The more fundamental question, though, is not what is politically possible, but whether such measures are sufficient to change behaviour. If the Obama administration believes that financial pressures can influence actors in Juba, there is nothing to stop their swift, unilateral implementation, before the end of the administration. While not discounting the limitations I outline above, financial action has greater potential for behavioural change. What is beyond doubt is that the U.S. could go a lot further than it has to date in sanctioning a mere six individuals, if it is genuinely committed to leveraging the punitive tools at its disposal.

As to what else can be done now, my suggestions are more political than technical:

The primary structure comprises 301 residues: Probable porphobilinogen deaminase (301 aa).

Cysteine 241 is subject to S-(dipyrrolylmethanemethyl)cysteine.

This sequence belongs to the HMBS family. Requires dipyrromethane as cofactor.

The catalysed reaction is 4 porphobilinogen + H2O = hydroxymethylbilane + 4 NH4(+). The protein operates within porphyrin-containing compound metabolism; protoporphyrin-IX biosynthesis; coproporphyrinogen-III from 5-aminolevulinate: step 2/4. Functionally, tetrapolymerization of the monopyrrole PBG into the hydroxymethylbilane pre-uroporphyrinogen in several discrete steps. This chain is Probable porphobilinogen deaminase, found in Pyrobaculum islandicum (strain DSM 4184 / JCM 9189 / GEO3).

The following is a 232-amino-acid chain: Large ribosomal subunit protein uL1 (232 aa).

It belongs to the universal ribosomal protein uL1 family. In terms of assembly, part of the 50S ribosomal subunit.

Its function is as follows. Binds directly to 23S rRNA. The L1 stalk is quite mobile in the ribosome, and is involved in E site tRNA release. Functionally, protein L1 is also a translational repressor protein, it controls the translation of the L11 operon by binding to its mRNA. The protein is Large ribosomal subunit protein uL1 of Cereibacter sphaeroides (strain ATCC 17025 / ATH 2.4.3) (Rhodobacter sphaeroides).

1. Republicans should speak up. In particular, Congressional Republicans, in the absence of voices empowered to speak for the new administration, need to explicitly demonstrate to the Juba government that further mass atrocities (war crimes, mass killings, crimes against humanity, genocide) in South Sudan are not tolerable to the United States. And that this is the case no matter which party and which president sits in the White House. This would also give meaningful voice to Ambassador’s Phee assertion that US policy on addressing South Sudan’s conflict is bipartisan. There is a message here that politicians can convey in a way diplomats cannot; here is a case where plain speaking would help.